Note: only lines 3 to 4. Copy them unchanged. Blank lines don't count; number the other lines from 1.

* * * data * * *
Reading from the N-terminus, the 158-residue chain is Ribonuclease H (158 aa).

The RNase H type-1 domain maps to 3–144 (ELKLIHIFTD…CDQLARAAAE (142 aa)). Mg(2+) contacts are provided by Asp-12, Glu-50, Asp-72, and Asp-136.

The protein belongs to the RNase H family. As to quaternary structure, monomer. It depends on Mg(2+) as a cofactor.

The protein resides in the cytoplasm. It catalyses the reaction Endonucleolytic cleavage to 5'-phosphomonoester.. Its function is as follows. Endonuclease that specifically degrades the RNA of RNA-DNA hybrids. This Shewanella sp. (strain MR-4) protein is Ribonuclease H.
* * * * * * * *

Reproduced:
The protein belongs to the RNase H family. As to quaternary structure, monomer. It depends on Mg(2+) as a cofactor.

The protein resides in the cytoplasm. It catalyses the reaction Endonucleolytic cleavage to 5'-phosphomonoester.. Its function is as follows. Endonuclease that specifically degrades the RNA of RNA-DNA hybrids. This Shewanella sp. (strain MR-4) protein is Ribonuclease H.